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Tuesday, August 31, 2010

Fooled by Randomness

I just finished reading Fooled by Randomness by Nassim Nicholas Taleb. I read his later book, The Black Swan, and because I enjoyed both his irreverent style and his logical arguments, thought I might also like this book. I did.

In brief, his point is that humans are ruled by their emotions even when they know better, and, in fact, if we did not have our emotions to help guide us, we would find it difficult to make even the most basic decisions. However, we often spend a lot of time fitting random noise in the world, such as the stock market going up or down just a few points, to some seemingly logical story, such as "The market was down today on worries about the job market." We're hard-wired to try to fit facts into causal stories, and then store these stories in our memory rather than the random facts. And when we do this, we can find ourselves in a lot of trouble.

Taleb's book in many ways is a collection of short, highly readable, highly engaging essays, and he spares no effort in skewering what he considers pseudosciences trying to apply the wrong tools and wrong approaches to problems. (He treats economists in particular without mercy.)

Taleb's writing style is very conversational, and even if you don't agree with all of his conclusions, his essays are very engaging and approachable.

Monday, August 30, 2010

Web sites, firewalls, and attackers

Some of you may have noticed that our web server was very slow, or even unresponsive, early in the evening (EDT) on Friday, August 6th. It was slow enough that I received a text from our automated monitoring system. (I was the on-call that week. Three of us take turns, and we hand off the responsibility on Fridays at noon.)

When I checked out our web server I noticed that the load was very high, and that we were receiving dozens of web requests per second from an address located in a broadband block in China. There's no way to know if it was a denial of service attack or something more innocent, like a misguided attempt to harvest some content from our web site. But whatever it was, it was not good.

We haven't invested much resource (yet) in understanding the ins and outs of Apache's modsecurity package, which is how some folks would guard against such attacks. The package has a reputation for complexity, and it isn't often that we find our web site having these sorts of problems. (I'd estimate that we see something like this once every two years or so since I arrived in 2002.)

We have, however, invested in new firewall technology. Once I knew the IP address of the "attacker" it was very easy to add a rule to our firewall blocking all traffic from that source. It took only a few minutes to create and deploy the rule, and the load on our web server immediately dropped off to its usual level. In the firewall logs I could see the "attack" continue for hours after I added the rule, but because of the new firewall rule, it caused no harm. Eventually the "attack" stopped, and the logs were clear by Monday.

Friday, August 27, 2010

TRAC: B1.2: Defining deposit requirements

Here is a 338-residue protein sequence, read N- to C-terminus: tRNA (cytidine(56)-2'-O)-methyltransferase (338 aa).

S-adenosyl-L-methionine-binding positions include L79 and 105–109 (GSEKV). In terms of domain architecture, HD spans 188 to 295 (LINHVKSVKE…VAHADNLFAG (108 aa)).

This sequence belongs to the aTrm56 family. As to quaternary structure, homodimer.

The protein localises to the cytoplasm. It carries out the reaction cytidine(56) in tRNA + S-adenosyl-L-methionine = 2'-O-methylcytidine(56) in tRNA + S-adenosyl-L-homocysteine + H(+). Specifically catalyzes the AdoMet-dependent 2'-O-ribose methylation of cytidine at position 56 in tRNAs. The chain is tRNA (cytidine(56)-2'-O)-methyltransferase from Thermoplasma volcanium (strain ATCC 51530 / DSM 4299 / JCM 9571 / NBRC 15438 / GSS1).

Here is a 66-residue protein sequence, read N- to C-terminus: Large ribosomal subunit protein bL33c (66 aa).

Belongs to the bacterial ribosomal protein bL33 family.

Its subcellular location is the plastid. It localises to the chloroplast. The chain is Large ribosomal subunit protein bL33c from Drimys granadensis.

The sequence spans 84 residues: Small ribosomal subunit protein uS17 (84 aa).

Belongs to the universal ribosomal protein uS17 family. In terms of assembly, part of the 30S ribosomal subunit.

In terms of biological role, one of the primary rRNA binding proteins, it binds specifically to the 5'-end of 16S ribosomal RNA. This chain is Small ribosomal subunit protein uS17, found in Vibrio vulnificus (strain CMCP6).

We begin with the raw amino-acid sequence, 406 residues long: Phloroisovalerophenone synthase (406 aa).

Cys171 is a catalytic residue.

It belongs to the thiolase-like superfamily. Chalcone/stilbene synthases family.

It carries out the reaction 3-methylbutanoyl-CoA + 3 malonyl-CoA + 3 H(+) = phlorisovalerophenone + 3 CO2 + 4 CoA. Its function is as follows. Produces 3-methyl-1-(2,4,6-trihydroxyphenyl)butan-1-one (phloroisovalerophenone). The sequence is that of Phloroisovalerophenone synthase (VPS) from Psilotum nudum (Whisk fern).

B1.2 Repository clearly specifies the information that needs to be associated with digital material at the time of its deposit (i.e., SIP).

For most types of digital objects to be ingested, the repository should have written criteria, prepared by the repository on its own or in conjunction with other parties, that specify exactly what digital object(s) are transferred, what documentation is associated with the object(s), and any restrictions on access, whether technical, regulatory, or donor-imposed.

The level of precision in these specifications will vary with the nature of the repository’s collection policy and its relationship with creators. For instance, repositories engaged in Web harvesting, or those that rescue digital materials long after their creators have abandoned them, cannot impose conditions on the creators of material, since they are not “depositors” in the usual sense of the word. But Web harvesters can, for instance, decide which metadata elements from the HTTP transactions that captured a site are to be preserved along with the site’s files, and this still constitutes “information associated with the digital material.” They may also choose to record the information or decisions—whether taken by humans or by automated algorithms—that led to the site being captured.

Evidence: Transfer requirements; producer-archive agreements.

ICPSR is pretty flexible with regard to its deposit requirements. The business rules behind our Deposit Form web app allow one to submit content for deposit at ICPSR with little more than a working title for the deposit and a signature. Of course, the Deposit Form also has many, many fields for collecting additional descriptive metadata, but those fields are not required (although we do appreciate all of the descriptive metadata we can get).

On the back-end of the deposit our business rules require us to create, collect, and store the following information about each file in the deposit:
  1. Original name from the deposit
  2. MIME type
  3. Unique ID (that we create and assign)
  4. Fingerprint and the method used to collect the fingerprint (currently MD5 hashes)
  5. Date of deposit
  6. Location
  7. Identity of the depositor
All of this information is available to ICPSR data managers through a web app called the Deposit Viewer. This is a bit of a misnomer, however, and a more appropriate name for the web app would be the Deposit Manager since it allows data managers to take actions on the deposit, such as changing its status, or downloading the files which were deposited.

Thursday, August 26, 2010

Building systems with Zoho

Nathan Adams, who leads the software development team at ICPSR, told me about Zoho a few months ago. I've been using it a lot recently for a project outside of ICPSR, and I've liked Zoho enough that I thought it was worth telling others about it.